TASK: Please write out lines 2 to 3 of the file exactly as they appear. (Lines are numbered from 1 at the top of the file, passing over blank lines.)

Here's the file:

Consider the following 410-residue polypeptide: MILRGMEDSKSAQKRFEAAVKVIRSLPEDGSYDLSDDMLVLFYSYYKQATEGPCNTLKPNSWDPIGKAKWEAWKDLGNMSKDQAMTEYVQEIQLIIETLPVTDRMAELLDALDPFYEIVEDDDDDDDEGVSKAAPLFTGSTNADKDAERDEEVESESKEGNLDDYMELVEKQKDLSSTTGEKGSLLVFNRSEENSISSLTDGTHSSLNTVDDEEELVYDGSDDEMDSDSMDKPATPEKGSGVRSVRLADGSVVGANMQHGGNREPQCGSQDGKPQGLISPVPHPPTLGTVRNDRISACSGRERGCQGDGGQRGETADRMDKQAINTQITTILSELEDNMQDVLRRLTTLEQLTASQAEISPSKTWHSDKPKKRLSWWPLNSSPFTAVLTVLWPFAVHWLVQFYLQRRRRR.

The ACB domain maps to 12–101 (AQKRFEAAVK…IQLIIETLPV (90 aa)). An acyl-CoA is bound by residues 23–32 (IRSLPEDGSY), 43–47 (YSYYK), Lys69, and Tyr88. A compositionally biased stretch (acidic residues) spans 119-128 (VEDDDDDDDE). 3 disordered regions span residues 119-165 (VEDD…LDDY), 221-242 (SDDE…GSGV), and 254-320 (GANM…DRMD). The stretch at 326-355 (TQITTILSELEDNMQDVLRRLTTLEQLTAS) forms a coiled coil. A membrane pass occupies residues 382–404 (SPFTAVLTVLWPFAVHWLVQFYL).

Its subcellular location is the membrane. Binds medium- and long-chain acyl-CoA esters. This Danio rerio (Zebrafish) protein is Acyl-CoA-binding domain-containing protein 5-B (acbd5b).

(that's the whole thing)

The ACB domain maps to 12–101 (AQKRFEAAVK…IQLIIETLPV (90 aa)). An acyl-CoA is bound by residues 23–32 (IRSLPEDGSY), 43–47 (YSYYK), Lys69, and Tyr88. A compositionally biased stretch (acidic residues) spans 119-128 (VEDDDDDDDE). 3 disordered regions span residues 119-165 (VEDD…LDDY), 221-242 (SDDE…GSGV), and 254-320 (GANM…DRMD). The stretch at 326-355 (TQITTILSELEDNMQDVLRRLTTLEQLTAS) forms a coiled coil. A membrane pass occupies residues 382–404 (SPFTAVLTVLWPFAVHWLVQFYL).

Its subcellular location is the membrane. Binds medium- and long-chain acyl-CoA esters. This Danio rerio (Zebrafish) protein is Acyl-CoA-binding domain-containing protein 5-B (acbd5b).